Cloud computing is utilized to meet the requirements on infrastructure for big data. [Suciu et al. (2013)] presented a framework for data procured from highly distributed, heterogeneous, decentralized, real and virtual devices that can be automatically managed, analyzed and controlled by distributed cloud-based services. [Zaslavsky et al. (2012)] discussed emerging IoT architecture, large scale sensor network applications, federating
Traffic and Transportation Smart
sensor networks, sensor data and related context capturing techniques, challenges in cloud-based management, storing, archiving and processing of sensor data. [Zheng et al. (2013)] provided an overview of service-generated big data and big data-as-a-service, employed to provide common big data related services (e.g. accessing service-generated big data and data analytics results) to users to enhance efficiency and reduce cost. [Zimmermann et al. (2013)] proposed an integration model for service-oriented enterprise architecture based on enterprise services architecture reference cube and the systematic development, diagnostics and optimization of architecture artifacts of service-oriented cloud-based enterprise systems for big data applications. [Li et al. (2011)] proposed urban traffic management systems using intelligent transportation cloud, which generate, store, manage, test, optimize, and use mobile traffic strategy agents to maximize advantages of cloud computing and agent technology to effectively control and manage urban traffic systems. [He et al. (2014)] presented a multilayered IoT-based vehicular data cloud platform with an intelligent parking cloud service and a vehicular data mining cloud service.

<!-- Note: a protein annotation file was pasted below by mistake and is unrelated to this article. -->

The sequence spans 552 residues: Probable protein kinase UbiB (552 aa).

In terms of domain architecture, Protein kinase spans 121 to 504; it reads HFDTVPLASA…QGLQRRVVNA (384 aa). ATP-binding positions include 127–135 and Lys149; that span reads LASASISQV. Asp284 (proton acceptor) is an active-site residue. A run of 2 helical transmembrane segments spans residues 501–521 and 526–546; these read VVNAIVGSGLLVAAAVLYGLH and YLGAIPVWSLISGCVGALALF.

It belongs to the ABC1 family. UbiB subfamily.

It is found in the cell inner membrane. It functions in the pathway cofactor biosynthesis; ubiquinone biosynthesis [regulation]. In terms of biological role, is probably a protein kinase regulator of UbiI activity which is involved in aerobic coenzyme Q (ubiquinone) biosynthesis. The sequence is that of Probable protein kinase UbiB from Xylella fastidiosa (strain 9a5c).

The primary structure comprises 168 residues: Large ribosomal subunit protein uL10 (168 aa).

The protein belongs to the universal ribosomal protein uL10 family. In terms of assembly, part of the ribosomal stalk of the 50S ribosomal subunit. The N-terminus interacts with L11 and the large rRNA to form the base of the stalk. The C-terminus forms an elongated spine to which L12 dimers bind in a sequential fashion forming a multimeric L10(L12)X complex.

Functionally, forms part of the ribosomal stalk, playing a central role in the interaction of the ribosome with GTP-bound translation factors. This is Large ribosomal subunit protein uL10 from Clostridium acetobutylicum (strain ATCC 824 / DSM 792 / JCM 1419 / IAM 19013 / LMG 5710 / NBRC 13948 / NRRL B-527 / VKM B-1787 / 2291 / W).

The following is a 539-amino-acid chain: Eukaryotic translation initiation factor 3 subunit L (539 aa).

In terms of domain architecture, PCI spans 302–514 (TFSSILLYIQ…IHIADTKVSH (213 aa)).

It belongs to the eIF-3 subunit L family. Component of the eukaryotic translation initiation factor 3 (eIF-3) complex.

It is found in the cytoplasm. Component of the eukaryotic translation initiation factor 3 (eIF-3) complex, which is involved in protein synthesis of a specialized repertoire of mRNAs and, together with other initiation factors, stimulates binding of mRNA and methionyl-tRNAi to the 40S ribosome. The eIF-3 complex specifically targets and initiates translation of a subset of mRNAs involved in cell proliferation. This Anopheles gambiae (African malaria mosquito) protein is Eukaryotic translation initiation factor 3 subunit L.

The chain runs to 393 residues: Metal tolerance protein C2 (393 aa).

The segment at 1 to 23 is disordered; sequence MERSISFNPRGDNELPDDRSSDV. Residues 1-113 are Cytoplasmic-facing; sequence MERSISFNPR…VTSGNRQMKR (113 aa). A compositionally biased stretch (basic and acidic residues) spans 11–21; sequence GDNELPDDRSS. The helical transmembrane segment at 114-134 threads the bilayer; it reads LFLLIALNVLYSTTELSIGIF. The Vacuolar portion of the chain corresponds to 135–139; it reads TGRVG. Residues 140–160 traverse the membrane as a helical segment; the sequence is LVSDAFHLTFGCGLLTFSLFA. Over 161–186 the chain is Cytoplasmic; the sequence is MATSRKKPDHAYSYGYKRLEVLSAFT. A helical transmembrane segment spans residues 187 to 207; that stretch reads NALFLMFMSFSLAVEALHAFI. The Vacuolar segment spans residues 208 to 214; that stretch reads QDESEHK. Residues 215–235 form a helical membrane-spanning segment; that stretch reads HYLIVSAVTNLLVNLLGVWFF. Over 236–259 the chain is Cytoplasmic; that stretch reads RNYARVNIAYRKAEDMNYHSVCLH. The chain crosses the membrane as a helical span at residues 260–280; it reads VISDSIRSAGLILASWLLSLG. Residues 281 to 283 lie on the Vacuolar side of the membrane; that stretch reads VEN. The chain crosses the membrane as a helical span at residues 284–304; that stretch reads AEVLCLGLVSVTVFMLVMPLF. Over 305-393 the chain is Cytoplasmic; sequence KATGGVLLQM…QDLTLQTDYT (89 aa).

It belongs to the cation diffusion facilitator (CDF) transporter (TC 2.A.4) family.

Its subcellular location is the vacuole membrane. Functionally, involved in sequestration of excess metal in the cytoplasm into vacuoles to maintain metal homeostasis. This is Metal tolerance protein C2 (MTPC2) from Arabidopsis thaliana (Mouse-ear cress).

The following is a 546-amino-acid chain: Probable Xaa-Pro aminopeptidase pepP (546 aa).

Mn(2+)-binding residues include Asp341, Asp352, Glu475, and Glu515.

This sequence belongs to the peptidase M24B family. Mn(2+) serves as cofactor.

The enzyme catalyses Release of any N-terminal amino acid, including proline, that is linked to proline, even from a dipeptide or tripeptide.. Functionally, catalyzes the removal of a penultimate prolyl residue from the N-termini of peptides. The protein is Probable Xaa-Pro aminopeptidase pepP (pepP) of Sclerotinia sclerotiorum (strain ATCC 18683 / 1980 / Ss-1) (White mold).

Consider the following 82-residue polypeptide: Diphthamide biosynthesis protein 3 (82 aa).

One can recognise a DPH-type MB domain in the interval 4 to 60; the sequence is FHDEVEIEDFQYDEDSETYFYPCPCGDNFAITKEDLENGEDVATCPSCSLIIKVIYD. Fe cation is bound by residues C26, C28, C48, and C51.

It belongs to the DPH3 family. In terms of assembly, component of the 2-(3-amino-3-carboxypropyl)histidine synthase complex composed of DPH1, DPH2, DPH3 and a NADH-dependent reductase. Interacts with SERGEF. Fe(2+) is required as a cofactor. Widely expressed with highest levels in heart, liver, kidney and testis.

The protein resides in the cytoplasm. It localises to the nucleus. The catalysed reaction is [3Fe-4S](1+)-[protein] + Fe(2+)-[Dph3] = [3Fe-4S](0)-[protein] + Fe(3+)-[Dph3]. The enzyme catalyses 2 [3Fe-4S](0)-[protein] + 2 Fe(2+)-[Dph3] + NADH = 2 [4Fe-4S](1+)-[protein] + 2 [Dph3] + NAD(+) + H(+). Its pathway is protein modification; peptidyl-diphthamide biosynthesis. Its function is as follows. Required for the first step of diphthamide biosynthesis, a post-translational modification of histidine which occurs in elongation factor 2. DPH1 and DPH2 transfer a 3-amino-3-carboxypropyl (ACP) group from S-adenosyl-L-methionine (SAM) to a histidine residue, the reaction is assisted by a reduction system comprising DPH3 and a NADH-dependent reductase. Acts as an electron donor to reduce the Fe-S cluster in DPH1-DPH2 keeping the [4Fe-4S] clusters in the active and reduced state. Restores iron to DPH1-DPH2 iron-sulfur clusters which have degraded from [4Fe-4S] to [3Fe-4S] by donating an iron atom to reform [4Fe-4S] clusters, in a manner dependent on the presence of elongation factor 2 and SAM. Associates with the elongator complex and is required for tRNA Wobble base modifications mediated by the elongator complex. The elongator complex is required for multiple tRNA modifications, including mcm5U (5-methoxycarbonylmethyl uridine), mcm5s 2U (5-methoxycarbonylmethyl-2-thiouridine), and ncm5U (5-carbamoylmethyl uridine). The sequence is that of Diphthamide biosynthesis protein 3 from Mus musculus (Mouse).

mining and analytics /pattern visualization
Town planners and administration bodies
Applications and services
Redundancy reduction and data compression
Data life cycle management
Expendability and scalability
cloud-enabled large-scale sensors, actuators, smart
devices, IP enabled devices
large-scale data, heterogeneity, strong time and space correlation, effective data accounts for only a small portion of the
computational and statistical paradigm
scalability and storage bottleneck
tailor-made policy choices
highly distributed, heterogeneous,
decentralized, real and virtual devices
elastic and cost-efficient
Internet of Things
E-government and politics 2.0
Fig. 1. The conceptual framework of urban smart transport based on cloud and IoT
Xiaoxia Wang, Zhanqiang Li 4
3. Route Map for Deploy Big Traffic Data on the Cloud
With the tendency of asset-light, cloud computing with certain service-level agreement is under consideration. The term moving to cloud also refers to an organization moving away from a traditional capital expenditure model (buy the dedicated hardware and depreciate it over a period of time) to the operating expense model (use a shared cloud infrastructure and pay as one uses it).
Fig. 2 tap big open traffic data on cloud with IoT infrastructure, illustrate with the available options at each level. As a smart city begins with rich IoT involved with big data and cloud computing. When generate, big data transferred real t